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Saturday Magazine
Saturday, June 3, 2000

After the gold rush



PETER NJENGA talks to retired athlete Paul Ereng who began the 1988 Olympic gold rush, Kenya's greatest performance ever on the world stage.

By PETER NJENGA


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One of the most memorable newspaper headlines on a sporting event read: "Yes! It's a gold and the rush for more begins". The photo of Paul Ereng, the man who inspired this headline, was splashed on the front page of the Daily Nation, with a wide grin and his outstretched arms hugging the air.

The first and, to date, last Turkana champion athlete had just won the gold in the 1988 Seoul Olympics 800 metres race. Overnight, Ereng became a celebrity at home and a sought-after runner the world over. This was the time Kenyans were yearning to sustain the rally in national sports which started the previous year.

In 1987, when Kenya had hosted the 4th All-Africa Games, the famed boxing 'Hit Squad' collected all the gold medals on offer. A young driver known as Patrick Njiru became the first African to conquer the Safari Rally in nine years. Gor Mahia FC brought home Kenya's first continental soccer title - the Cup Winners Cup - with another relatively unknown youngster, Peter Dawo emerging the highest goal-scorer in the tournament. Kenya could claim a huge reservoir of national sporting heroes but there was still a need for more.

Ereng's gold was sweeter in 1988, the first time since 1972 that Kenya was competing in the Olympics Games as a complete unit. (After the two political boycotts of 1976 and 1980, performance in the 1984 Olympics was less than stellar).

A few days after Ereng's gold, four other Kenyans - Peter Rono, Julius Kariuki, John Ngugi and the late boxer Robert Wangila - won gold medals in the best games for Kenyans in the history of the Olympics. The memorable homecoming for these gallant soldiers was electrifying. Many Kenyans turned up at the airport to meet and greet Ereng and Wangila, who were the Olympic squad members least expected to do well.

Kenyans who braved an early morning chill at Jomo Kenyatta International Airport that day were greatly impressed by the smooth-talking, broad-smiling athlete. Ereng blew kisses to Kenyans who thronged the road from the airport to Uhuru Park. Men and women responded emotionally throwing money into the open Land Rover carrying the five Olympian medallists. It soon emerged that Ereng was educated at Starehe Boys Centre in Nairobi before proceeding to the United States for further studies. Ereng addressed an assembly at the Centre the following morning, a rare gesture accorded to an important personality. Even the New Stanley Hotel (now The Stanley) where Ereng was staying threw a farewell party for the 21-year-old student of West Virginia State University.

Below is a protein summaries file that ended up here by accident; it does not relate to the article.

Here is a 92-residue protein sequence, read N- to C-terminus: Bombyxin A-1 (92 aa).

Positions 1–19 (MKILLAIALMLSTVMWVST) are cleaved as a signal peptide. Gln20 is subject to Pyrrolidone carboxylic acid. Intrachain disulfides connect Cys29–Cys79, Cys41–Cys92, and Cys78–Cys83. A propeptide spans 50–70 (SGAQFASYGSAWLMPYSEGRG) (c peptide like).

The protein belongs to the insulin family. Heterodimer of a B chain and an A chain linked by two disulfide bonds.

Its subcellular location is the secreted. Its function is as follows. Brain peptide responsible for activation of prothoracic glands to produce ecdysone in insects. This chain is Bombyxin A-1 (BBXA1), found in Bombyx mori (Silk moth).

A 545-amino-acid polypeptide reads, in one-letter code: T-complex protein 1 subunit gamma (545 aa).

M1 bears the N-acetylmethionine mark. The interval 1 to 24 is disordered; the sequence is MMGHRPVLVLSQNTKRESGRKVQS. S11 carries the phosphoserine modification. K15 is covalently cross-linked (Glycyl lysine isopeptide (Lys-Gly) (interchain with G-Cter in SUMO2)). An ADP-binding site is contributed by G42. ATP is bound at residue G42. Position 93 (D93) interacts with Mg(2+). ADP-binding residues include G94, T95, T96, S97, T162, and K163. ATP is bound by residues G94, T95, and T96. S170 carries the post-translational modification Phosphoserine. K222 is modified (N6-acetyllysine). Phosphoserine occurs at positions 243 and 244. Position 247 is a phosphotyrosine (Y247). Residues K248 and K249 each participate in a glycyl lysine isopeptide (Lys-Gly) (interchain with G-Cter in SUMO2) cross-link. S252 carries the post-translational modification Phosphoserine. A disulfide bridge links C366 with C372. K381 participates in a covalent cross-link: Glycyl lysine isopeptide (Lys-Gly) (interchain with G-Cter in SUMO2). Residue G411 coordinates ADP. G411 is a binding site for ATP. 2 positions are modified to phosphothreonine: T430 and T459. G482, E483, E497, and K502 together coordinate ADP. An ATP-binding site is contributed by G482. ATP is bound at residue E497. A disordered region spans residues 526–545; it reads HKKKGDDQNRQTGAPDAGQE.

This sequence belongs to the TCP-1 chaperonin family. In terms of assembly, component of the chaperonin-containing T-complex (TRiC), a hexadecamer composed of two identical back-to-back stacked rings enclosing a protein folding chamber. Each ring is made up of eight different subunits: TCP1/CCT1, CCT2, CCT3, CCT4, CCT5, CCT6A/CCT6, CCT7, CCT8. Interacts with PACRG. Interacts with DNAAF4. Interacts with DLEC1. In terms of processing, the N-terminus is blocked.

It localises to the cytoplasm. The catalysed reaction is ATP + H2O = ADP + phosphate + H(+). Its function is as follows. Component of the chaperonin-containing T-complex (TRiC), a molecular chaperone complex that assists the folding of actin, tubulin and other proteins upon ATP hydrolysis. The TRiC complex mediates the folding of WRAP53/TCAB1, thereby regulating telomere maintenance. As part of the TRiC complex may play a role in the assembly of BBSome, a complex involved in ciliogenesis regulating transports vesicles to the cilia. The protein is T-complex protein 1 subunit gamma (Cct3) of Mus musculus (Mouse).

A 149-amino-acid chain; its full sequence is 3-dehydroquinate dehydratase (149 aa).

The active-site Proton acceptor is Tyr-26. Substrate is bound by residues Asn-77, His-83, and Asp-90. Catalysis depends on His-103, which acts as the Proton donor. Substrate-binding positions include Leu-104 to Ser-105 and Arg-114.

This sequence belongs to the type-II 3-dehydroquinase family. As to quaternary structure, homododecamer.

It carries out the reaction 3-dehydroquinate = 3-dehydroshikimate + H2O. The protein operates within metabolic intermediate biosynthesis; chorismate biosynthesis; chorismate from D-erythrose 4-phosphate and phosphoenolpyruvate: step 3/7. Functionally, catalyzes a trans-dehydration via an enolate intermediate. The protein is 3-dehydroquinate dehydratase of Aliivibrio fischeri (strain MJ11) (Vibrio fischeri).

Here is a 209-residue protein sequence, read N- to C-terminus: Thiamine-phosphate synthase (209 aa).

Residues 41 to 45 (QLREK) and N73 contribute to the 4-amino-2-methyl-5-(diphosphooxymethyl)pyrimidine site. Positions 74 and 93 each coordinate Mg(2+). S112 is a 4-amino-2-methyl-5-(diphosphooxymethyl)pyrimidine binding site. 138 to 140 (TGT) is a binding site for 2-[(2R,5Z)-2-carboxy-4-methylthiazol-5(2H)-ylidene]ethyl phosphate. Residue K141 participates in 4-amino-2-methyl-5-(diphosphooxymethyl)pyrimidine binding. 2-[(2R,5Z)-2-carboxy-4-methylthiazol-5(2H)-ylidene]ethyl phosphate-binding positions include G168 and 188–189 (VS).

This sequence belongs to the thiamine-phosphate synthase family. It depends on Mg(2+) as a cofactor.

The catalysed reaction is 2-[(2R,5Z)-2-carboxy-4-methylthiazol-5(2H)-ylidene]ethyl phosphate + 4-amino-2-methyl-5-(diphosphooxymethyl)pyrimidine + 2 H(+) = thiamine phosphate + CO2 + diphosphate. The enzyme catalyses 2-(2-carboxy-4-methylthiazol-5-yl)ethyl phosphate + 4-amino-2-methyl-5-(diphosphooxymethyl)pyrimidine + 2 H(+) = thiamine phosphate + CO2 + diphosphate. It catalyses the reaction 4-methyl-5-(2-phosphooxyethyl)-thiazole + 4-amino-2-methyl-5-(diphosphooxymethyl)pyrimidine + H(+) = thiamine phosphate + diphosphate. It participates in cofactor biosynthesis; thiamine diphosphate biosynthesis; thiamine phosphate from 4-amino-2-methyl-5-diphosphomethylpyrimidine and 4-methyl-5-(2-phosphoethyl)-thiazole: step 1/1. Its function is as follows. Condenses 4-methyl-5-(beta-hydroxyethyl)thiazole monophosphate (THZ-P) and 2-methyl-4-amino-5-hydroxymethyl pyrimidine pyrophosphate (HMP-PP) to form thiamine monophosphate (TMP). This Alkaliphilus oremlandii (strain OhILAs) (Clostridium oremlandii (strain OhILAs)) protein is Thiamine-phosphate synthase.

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Ereng gave Kenya its first ever 800 metres Olympic gold medal in breathtaking style, with a record time of 1 minute 43.45 seconds. He was the dark horse of the games. Unknown and without any international credentials apart from victory in the National Collegiate Athletics championships (the equivalent of the national university championships) held in Eugene, Oregon three months earlier. He was included in the games team after beating the then Africa champion Sammy Koskei during the trials in Nairobi.

In the final, defending champion Joaquim Cruz of Brazil and Moroccan Said Aoiuta were tipped to win. But Ereng moved from the back at the 700-metre mark and produced a blistering pace to take the gold and improve his personal best time of 1:45.10.

A beneficiary of the American collegiate system, Ereng immediately commanded a legion of fans especially in urban areas notably Nairobi where he went to school and Nakuru, his first work station as a postal worker. His brand of showmanship, evident during the triumphant ride, is absent in athletics today, leaving runners with greater achievements than Ereng relatively unknown at home. In his day, Ereng was the most popular athlete in the world, behind American Carl Lewis, who meet promoters paid huge amounts in appearance fees to grace their meetings. In return he exhibited the versatility only comparable to Wilson Kipketer, the Kenyan-born Danish citizen who has dominated the two-lap event since 1994. Ereng won the world indoor title and dipping under 1:44 on five consecutive occasions.

On July 14 1989, Ereng started his first of many victories when he clocked 1:43.60 in the London Grand Prix. Five weeks later, he clocked 1:43.72 in Brussels. In between he also won in Spain and Germany posting 1:44 twice. No athlete since the days of Briton Sebastian Coe in the early 80s. Even after failing to compete in the 1990 Commonwealth Games held in Auckland, New Zealand, Ereng remained at the top. Ereng and Billy Konchellah, another Nairobi-bred runner, created such a large following for their explosive 800 metres meetings in Nairobi that as many as 20,000 spectators used to turn up at the Nyayo National Stadium or MISC Kasarani to watch the two giants clash.

But apparently his fast rise to the top was as dramatic as his fall. In the 1991 world championships Ereng faded to fourth as Konchellah defended his title. Officials still believed in Ereng who they entered in the 800m in the Barcelona Olympics but he did not even make it to the finals.


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